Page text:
UTV TEST: Four-season fun 

By the staff of Dirt Wheels

Turning at speed takes a lot of rotation on the steering wheel. At the speeds the Defender is designed for, the steering is light and accurate.


In this fifth year of the Defender, there are nearly 20 variations of the model, and the Limited is the top dog. The Limited is a cab model, meaning that it has a fully enclosed cab with sealed doors, glass windows, and even a front windshield wiper.

Can-Am has other Defender cab models, including six-seat Max models, that all have a heater and defroster. The Defender Limited (in a single cab or Max) has a heater, but it also has air conditioning!

One of the recent trends in recreational and utility UTVs has been engineering increased comfort and civility into the cab area. As UTVs have grown in capability and cab capacity, enthusiasts are spending more time and added miles adventuring. With longer adventures (or more extensive work sessions), and fans that are more experienced and discerning, they are looking for more polished machines.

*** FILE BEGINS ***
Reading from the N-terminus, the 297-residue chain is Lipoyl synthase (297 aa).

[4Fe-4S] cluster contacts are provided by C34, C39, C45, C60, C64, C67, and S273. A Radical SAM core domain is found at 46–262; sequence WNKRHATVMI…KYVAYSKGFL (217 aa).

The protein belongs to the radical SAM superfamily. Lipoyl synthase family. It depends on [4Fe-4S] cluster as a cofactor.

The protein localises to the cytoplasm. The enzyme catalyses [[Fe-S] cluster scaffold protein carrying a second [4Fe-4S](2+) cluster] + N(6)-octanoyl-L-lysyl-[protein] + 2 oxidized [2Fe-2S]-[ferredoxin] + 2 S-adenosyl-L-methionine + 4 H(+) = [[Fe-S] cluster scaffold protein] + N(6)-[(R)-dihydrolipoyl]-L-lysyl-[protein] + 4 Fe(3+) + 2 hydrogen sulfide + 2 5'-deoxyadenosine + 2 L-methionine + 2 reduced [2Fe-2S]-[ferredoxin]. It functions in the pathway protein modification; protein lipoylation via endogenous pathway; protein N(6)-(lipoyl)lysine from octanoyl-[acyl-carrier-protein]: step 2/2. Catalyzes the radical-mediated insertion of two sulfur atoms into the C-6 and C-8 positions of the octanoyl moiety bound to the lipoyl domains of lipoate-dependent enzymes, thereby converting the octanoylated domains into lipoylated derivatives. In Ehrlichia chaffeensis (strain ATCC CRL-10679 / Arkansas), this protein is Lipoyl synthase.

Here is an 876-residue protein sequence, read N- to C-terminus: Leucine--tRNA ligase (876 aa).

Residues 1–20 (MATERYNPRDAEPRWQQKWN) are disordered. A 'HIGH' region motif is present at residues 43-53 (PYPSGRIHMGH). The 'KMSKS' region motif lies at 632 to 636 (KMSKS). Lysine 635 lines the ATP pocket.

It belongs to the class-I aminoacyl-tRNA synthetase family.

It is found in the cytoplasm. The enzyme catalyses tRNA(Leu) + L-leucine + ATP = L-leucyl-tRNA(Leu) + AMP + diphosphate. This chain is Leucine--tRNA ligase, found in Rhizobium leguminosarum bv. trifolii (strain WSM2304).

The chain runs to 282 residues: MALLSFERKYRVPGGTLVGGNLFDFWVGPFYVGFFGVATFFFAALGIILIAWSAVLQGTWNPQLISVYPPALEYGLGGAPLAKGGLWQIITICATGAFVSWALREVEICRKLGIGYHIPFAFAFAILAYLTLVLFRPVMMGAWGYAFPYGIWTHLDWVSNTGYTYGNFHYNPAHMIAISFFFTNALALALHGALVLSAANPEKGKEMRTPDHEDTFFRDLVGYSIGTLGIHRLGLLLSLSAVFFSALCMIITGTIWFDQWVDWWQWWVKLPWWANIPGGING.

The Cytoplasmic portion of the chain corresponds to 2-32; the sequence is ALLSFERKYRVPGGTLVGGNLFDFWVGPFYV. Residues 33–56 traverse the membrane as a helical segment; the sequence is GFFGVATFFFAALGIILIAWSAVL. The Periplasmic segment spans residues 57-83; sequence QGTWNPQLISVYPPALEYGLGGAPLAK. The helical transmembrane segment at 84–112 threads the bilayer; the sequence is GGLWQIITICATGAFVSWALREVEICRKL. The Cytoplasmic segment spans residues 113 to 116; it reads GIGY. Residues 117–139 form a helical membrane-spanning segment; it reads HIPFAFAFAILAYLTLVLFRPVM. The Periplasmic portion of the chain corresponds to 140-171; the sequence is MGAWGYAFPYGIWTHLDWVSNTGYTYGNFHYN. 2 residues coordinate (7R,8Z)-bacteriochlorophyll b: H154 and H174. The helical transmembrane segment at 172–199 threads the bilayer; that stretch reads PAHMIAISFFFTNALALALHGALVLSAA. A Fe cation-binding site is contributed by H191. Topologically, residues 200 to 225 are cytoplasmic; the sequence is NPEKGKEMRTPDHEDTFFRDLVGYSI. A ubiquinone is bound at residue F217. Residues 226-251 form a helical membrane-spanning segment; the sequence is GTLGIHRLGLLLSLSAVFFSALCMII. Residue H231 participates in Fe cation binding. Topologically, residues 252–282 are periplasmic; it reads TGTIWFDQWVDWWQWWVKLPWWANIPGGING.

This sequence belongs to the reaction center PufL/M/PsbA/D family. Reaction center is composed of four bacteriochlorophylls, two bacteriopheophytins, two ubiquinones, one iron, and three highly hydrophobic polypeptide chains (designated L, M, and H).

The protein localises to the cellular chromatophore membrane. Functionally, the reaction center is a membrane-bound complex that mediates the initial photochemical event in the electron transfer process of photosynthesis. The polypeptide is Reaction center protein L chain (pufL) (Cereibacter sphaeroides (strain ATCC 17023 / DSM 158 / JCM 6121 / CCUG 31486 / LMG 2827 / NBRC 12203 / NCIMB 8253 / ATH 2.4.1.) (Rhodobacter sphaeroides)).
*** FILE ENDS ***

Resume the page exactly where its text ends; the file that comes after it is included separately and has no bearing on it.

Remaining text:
Honda, Polaris, and Yamaha have all made huge strides in cutting heat, noise, and vibration from the cab area. For 2020 Can-Am has made the same efforts with the rugged, ready-to-work-or-play Defender HD10. You may argue whether it is for you, but you cannot ignore the fact that a closed cab with heat and air conditioning is the ultimate in comfort and civility.

Buyers are not ignoring that fact. In areas with “normal” weather, 25 percent of Defenders sold are cab models. For areas with more extreme weather (mostly cold and snow since they have only had heat before 2020), 33 percent of all Defenders sold have a full cab!



Since it is no longer enough to only have updates like Hyper Silver and Mossy Oak Break-Up Country Camo (though both look great), Can-Am came up with a frame that is 30 percent more rigid yet it is 5 pounds lighter. On top of the frame is basically the same cab floor, but there are new, thicker, and better-sealed front and rear firewalls. They have integrated heat shields and sound deflectors.